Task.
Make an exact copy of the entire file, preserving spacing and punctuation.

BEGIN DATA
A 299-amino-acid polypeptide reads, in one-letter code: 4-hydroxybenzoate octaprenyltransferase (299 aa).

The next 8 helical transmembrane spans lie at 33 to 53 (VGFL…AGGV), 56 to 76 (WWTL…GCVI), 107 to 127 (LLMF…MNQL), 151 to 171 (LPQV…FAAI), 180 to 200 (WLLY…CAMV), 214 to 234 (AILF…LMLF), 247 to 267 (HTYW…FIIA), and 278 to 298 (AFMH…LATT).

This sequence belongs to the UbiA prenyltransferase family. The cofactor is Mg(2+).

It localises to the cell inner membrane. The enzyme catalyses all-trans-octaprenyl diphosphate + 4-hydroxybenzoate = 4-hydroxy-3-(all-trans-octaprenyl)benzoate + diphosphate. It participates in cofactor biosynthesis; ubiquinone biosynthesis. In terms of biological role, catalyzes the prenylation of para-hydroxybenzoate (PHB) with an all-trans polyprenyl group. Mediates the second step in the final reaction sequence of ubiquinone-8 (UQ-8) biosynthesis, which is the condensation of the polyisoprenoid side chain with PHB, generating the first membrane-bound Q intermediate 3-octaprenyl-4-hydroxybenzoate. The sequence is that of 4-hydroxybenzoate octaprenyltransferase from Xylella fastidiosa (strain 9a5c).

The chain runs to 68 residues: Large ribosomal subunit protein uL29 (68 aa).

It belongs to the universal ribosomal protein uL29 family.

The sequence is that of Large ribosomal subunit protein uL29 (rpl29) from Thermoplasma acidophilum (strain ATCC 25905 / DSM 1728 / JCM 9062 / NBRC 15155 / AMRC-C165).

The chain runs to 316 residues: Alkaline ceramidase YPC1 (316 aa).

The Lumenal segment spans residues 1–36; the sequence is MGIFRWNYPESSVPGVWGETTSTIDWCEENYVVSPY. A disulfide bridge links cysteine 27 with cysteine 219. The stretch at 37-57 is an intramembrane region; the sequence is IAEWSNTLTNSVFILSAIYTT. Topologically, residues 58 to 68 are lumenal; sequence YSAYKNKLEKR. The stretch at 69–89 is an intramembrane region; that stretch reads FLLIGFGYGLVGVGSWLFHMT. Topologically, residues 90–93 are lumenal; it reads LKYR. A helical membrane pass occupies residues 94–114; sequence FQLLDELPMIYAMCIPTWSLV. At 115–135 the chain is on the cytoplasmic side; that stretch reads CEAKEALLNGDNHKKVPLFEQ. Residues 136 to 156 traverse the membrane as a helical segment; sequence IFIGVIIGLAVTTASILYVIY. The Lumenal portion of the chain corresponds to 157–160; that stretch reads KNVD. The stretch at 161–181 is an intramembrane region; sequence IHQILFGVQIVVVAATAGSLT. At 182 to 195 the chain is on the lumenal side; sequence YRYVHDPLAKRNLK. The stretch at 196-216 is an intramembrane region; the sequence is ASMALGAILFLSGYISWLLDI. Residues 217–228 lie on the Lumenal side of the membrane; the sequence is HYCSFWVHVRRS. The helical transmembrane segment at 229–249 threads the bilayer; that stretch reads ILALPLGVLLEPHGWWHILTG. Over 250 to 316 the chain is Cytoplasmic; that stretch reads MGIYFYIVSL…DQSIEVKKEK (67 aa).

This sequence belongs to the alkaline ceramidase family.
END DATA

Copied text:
A 299-amino-acid polypeptide reads, in one-letter code: 4-hydroxybenzoate octaprenyltransferase (299 aa).

The next 8 helical transmembrane spans lie at 33 to 53 (VGFL…AGGV), 56 to 76 (WWTL…GCVI), 107 to 127 (LLMF…MNQL), 151 to 171 (LPQV…FAAI), 180 to 200 (WLLY…CAMV), 214 to 234 (AILF…LMLF), 247 to 267 (HTYW…FIIA), and 278 to 298 (AFMH…LATT).

This sequence belongs to the UbiA prenyltransferase family. The cofactor is Mg(2+).

It localises to the cell inner membrane. The enzyme catalyses all-trans-octaprenyl diphosphate + 4-hydroxybenzoate = 4-hydroxy-3-(all-trans-octaprenyl)benzoate + diphosphate. It participates in cofactor biosynthesis; ubiquinone biosynthesis. In terms of biological role, catalyzes the prenylation of para-hydroxybenzoate (PHB) with an all-trans polyprenyl group. Mediates the second step in the final reaction sequence of ubiquinone-8 (UQ-8) biosynthesis, which is the condensation of the polyisoprenoid side chain with PHB, generating the first membrane-bound Q intermediate 3-octaprenyl-4-hydroxybenzoate. The sequence is that of 4-hydroxybenzoate octaprenyltransferase from Xylella fastidiosa (strain 9a5c).

The chain runs to 68 residues: Large ribosomal subunit protein uL29 (68 aa).

It belongs to the universal ribosomal protein uL29 family.

The sequence is that of Large ribosomal subunit protein uL29 (rpl29) from Thermoplasma acidophilum (strain ATCC 25905 / DSM 1728 / JCM 9062 / NBRC 15155 / AMRC-C165).

The chain runs to 316 residues: Alkaline ceramidase YPC1 (316 aa).

The Lumenal segment spans residues 1–36; the sequence is MGIFRWNYPESSVPGVWGETTSTIDWCEENYVVSPY. A disulfide bridge links cysteine 27 with cysteine 219. The stretch at 37-57 is an intramembrane region; the sequence is IAEWSNTLTNSVFILSAIYTT. Topologically, residues 58 to 68 are lumenal; sequence YSAYKNKLEKR. The stretch at 69–89 is an intramembrane region; that stretch reads FLLIGFGYGLVGVGSWLFHMT. Topologically, residues 90–93 are lumenal; it reads LKYR. A helical membrane pass occupies residues 94–114; sequence FQLLDELPMIYAMCIPTWSLV. At 115–135 the chain is on the cytoplasmic side; that stretch reads CEAKEALLNGDNHKKVPLFEQ. Residues 136 to 156 traverse the membrane as a helical segment; sequence IFIGVIIGLAVTTASILYVIY. The Lumenal portion of the chain corresponds to 157–160; that stretch reads KNVD. The stretch at 161–181 is an intramembrane region; sequence IHQILFGVQIVVVAATAGSLT. At 182 to 195 the chain is on the lumenal side; sequence YRYVHDPLAKRNLK. The stretch at 196-216 is an intramembrane region; the sequence is ASMALGAILFLSGYISWLLDI. Residues 217–228 lie on the Lumenal side of the membrane; the sequence is HYCSFWVHVRRS. The helical transmembrane segment at 229–249 threads the bilayer; that stretch reads ILALPLGVLLEPHGWWHILTG. Over 250 to 316 the chain is Cytoplasmic; that stretch reads MGIYFYIVSL…DQSIEVKKEK (67 aa).

This sequence belongs to the alkaline ceramidase family.